NOONAN: Support CT education reform

If you are an average fourth-grader in Connecticut’s public school system and you live below the poverty line, you are most likely behind your more affluent peers in reading by over three and a half grade levels. If you are learning English as a second language, you are most likely five grade levels behind in reading and four in math. This is the largest achievement gap of its kind in the country. The graduation gap tells a similar story: The average Hispanic public school student in Connecticut is over 30 percent less likely to graduate than his or her white peers, and for African-Americans, the graduation gap exceeds 20 percent.

It is clear that Connecticut’s education system has a problem, which why is I support Governor Dannel Malloy’s recently proposed education reform bill S.B. 24, “An Act Concerning Educational Competitiveness,” as a large and welcome step towards ensuring that every child in Connecticut has access to a great public education. By establishing guidelines that attract, train and retain great teachers, prioritize student performance and implement drastic measures to fix failing schools, the bill ensures that every school in Connecticut is an engine of academic excellence.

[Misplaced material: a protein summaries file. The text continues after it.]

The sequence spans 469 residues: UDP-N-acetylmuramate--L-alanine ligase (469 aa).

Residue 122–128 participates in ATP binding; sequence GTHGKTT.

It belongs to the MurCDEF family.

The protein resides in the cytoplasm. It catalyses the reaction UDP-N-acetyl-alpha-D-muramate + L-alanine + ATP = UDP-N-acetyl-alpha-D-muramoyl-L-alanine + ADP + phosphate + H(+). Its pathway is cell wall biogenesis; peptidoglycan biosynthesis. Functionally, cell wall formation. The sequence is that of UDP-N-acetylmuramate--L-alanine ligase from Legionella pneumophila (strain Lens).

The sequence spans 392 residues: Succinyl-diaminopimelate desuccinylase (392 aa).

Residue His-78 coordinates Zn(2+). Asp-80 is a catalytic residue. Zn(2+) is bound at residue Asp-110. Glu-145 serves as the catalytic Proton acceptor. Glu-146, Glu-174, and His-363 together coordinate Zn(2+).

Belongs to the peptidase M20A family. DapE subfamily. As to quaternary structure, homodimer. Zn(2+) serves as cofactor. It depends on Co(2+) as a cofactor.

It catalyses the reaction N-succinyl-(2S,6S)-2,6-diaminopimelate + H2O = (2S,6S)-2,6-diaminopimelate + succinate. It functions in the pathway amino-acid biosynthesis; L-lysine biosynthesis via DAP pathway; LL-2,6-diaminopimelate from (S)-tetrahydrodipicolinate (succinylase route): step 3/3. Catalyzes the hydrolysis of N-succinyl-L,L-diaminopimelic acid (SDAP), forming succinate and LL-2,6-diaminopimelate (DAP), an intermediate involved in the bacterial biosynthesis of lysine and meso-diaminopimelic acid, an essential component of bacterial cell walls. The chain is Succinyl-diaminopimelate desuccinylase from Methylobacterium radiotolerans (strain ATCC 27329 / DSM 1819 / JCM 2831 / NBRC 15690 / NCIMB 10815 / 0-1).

S.B. 24 establishes a new evaluation system for principals and teachers with four annually assessed performance ratings, and it mandates that 45 percent of the evaluation be based on student performance. These evaluations are directly tied to teacher placement decisions; a teacher cannot earn tenure unless he or she has repeatedly proven him or herself to be effective, and multiple poor evaluations are grounds for removal. Three different levels of teacher certification — initial, professional and master — will be tied to student performance measures, and master teachers are eligible for hard-earned raises in pay. To ensure that we are developing the best teachers possible, the bill also individually tailors professional development opportunities for educators.